Hello Caryn, Because Farley is deaf you will need to modify the method a bit. Instead of giving a command, get his attention by getting in his line of sight and waving your arms in the bedroom, a few feet from his dog bed. As soon as he is looking at you, toss a large treat onto the dog bed while at the same time pointing to the bed with the same hand, so that when you toss the treat your finger is pointed when you do it. Practice this until he will eagerly start toward the bed when you start to motion toward it - before the treat has left your hand. Use large enough treats for him to easily find the treat on the dog bed. When he starts to move toward the bed when you motion toward it - even before he sees the treat leave your hand, then put the treat in your other hand, behind you back, pretend like you are still holding the treat in the hand you will point with, and simply point toward the bed with your empty hand-making the same type of throwing motion that you did before with the treat. As soon as Farley takes a couple of steps toward the bed, then toss the treat on the bed in front of him. Practice this until he will go all the way to the bed when you point and not just a couple of steps toward it. When he will go all the way to the bed when you point to it, then toss the treat to him once he is on the bed and make your pointing gesture calmer and calmer over time, until you can simply point to the bed without pretending to throw anything also. Practice the training regularly during the day at non-sleeping times also so that he will learn to look to you when you enter the bedroom and then follow your point to his bed. If he forgets at any point, then after you point, remind him by walking him over to the bed. You can also sprinkle a bit of his dog food onto the bed randomly during the day for him to stumble across. The randomness of his bed producing dog food will help him want to go to it on his own after a while also. If he tries to get off the bed when you want him to stay on it, calmly but a bit firmly walk toward him so that he backs back up onto the dog bed. When he gets back on it and stays on it while you take a few steps away again, then give him a treat. Use a hand signal that means you can get off, like clapping, to let him know he can leave if you choose to practice him staying on the bed. You can also teach him to look at you whenever you buzz a soft vibration collar. You can do a similar method as clicker training: buzz the collar - give a treat, buzz the collar - give a treat. Practicing rewarding right after buzzing it over and over again during training sessions. Once he understands to anticipate a treat after a buzz, then randomly buzz the collar throughout the day and when he looks at you, toss him a treat, and if he comes over to you, give him three. Vibration collars in combination with hand signals can help you communicate with a deaf dog a lot better. Deaf dogs can be taught most commands using hand signals instead of words. You just need a way to get the dog to look at you first in real life, and having a dog wear a vibration collar that has been paired with positive reinforcement in the form of rewards can accomplish that. Look for a vibration collar that has different levels of vibration since some dogs are very sensitive to the sensation and some don't notice it on lighter levels and need stronger vibration to feel it. Best of luck training, Caitlin Crittenden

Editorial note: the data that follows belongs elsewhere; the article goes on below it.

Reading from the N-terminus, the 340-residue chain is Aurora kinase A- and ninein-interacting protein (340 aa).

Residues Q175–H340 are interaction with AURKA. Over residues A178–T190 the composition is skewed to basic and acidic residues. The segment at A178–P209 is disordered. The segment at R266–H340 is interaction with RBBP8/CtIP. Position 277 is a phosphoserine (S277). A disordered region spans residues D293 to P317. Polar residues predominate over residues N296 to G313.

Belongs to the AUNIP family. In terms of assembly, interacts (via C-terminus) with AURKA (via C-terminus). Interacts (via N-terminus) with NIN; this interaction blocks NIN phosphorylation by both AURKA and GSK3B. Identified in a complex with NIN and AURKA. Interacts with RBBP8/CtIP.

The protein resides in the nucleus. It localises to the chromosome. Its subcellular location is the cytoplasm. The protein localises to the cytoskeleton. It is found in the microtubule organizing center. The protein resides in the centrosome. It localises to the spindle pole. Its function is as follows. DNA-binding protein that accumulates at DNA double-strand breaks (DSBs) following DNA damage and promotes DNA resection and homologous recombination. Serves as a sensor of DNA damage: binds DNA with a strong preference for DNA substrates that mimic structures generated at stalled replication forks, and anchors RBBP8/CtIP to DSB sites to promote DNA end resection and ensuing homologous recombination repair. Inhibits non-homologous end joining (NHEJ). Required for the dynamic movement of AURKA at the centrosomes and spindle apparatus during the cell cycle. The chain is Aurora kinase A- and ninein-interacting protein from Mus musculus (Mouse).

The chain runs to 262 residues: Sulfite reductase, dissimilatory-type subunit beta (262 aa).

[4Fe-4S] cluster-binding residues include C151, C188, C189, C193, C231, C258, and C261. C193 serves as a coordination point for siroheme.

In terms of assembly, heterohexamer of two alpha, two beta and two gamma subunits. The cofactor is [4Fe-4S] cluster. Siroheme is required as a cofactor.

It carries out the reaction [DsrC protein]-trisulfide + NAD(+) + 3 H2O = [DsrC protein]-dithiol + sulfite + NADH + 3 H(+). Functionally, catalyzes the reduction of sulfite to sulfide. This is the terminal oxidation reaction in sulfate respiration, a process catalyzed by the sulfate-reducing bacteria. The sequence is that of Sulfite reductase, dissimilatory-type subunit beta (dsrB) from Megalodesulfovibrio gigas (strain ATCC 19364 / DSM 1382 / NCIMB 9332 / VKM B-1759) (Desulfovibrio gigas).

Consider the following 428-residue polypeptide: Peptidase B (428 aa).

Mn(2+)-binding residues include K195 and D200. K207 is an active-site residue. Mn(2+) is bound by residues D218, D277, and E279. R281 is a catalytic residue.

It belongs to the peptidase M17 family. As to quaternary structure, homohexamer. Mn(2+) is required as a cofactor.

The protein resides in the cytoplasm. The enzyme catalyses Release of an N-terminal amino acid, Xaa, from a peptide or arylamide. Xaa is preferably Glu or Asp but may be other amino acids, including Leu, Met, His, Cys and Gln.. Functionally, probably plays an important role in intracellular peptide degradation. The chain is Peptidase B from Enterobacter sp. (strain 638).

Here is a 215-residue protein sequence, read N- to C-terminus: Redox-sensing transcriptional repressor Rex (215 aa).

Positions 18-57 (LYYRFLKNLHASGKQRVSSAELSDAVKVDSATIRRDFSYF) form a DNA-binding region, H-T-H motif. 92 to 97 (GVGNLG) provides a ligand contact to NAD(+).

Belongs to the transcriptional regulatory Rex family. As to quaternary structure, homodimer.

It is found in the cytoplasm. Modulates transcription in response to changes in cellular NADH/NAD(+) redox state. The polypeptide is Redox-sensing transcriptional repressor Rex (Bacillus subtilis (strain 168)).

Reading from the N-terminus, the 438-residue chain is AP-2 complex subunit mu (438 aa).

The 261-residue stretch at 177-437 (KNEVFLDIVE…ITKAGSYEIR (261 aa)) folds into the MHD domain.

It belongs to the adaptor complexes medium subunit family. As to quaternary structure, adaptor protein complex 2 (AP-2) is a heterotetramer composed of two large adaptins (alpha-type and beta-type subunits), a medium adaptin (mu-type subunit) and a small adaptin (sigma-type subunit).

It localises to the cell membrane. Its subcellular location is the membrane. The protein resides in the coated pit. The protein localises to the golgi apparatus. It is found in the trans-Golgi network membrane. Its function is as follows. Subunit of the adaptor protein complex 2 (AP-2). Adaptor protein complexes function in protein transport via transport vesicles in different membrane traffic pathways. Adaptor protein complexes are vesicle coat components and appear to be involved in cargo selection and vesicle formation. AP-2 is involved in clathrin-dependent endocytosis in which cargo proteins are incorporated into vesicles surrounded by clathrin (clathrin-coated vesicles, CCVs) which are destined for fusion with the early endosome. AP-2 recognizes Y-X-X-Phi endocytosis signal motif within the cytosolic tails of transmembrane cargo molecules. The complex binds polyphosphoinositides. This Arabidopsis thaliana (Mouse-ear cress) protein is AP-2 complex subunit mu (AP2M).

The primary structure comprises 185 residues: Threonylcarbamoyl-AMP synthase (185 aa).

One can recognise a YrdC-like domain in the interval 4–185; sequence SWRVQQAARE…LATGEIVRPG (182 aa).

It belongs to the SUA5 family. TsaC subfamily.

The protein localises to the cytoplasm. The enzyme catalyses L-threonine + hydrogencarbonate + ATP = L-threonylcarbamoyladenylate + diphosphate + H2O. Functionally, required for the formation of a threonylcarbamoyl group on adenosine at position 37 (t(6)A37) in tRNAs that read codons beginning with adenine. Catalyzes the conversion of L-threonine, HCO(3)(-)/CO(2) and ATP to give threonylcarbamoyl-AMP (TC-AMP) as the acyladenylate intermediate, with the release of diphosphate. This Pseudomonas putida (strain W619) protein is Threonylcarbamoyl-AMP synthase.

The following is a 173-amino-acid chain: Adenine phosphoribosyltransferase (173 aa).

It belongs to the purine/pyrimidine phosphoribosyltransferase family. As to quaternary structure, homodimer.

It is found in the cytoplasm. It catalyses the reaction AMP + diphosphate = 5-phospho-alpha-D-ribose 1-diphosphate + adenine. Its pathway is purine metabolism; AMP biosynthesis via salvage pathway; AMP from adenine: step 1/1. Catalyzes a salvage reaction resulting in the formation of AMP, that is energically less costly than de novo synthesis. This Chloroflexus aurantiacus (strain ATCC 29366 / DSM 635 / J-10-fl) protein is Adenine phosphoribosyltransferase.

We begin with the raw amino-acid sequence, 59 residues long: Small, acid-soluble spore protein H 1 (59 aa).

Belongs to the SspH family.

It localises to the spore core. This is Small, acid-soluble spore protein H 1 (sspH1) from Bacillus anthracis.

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Our dog is older and used to sleeping with my mom who sleeps by herself. We now have her and would prefer she sleep in her own bed vs with us. I am not sure how to begin training her to do so because it has been several years of her in bed with a person. I don’t want to feel like a bad dog mom because I tried to put her on a blanket (her bed arrives in 2 days) and she cried until I let her in. No one is getting sleep with her in bed. We really would like this to change! Help!!
Hello Alyse, First of all, know that you are not being a bad dog mom by being firm about her sleeping in her own bed, both you and her will actually get more restful sleep according to studies, and anything that is better for your family is better for her also - being tired makes it harder to be patient and a good trainer during the day after all. Start by making the dog bed a desirable place for her to be. During the day sprinkle her dog food or small treats on and around the dog bed. Let her discover the treats on her own after showing her them the first couple of times. Periodically replace the treats after they get eaten when she is not looking - so that she begins to associate the bed with the "magically" appearing treats and chooses to visit that area on her own frequently to check for food. Next or at the same time, work on teaching a long Place command. Check out the video linked below for this. Start with shorter periods of time and progress to her staying on Place for at least an hour a day to get her used to being on there. https://thegooddog.net/training-videos/free-how-to-training-videos/learn-to-train-the-good-dog-way-place-command-the-good-dog-training-tips/ At bedtime tell her to go to Place (her bed) and anytime she tries to get off of it, calmly but firmly bring her back to the dog bed. When she whines you can either discipline the crying or ignore it. Disciplining will work much faster but ignoring normally works also with time if you stay consistent and don't give into it! - Remind yourself that sleeping on her own soft bed will not hurt her, she is either crying because she is adjusting (with means she just needs time to adjust) or because she is being demanding (which you don't want to give into because that's a respect issue) - either way she is totally fine sleeping on her own bed and enforcing the new rule from the beginning in your house will be much easier than trying to change it later when you are even more sleep deprived - the environment is new and you are semi-new to her so now is a good time to teach her your house rules. The above way typically equals the least amount of crying but there is another way you can also teach this that tends to work a lot faster but involves being a bit firmer. Sprinkle treats on the dog bed when she is not around and practice sending her to the bed and rewarding her when she gets on it during the day. Make the bed fun during the day. At night once she has the pleasant association with the bed either send her to the bed and enforce her staying on it whenever she tries to get off of it OR crate her with the bed. When she cries either ignore the crying (typically this takes about 5 days to work doing it this way), OR tell her "Ah Ah" and use a Pet Convincer to spray a small puff of air at her side (through the crate's wires if crated) - avoiding her face and only using unscented air - NOT citronella. The second method above can be used without a lot of prior training and tends to work quickly but there will be more crying typically and it can feel harsh for the owner - but it is still fairly gentle. Best of luck training, Caitlin Crittenden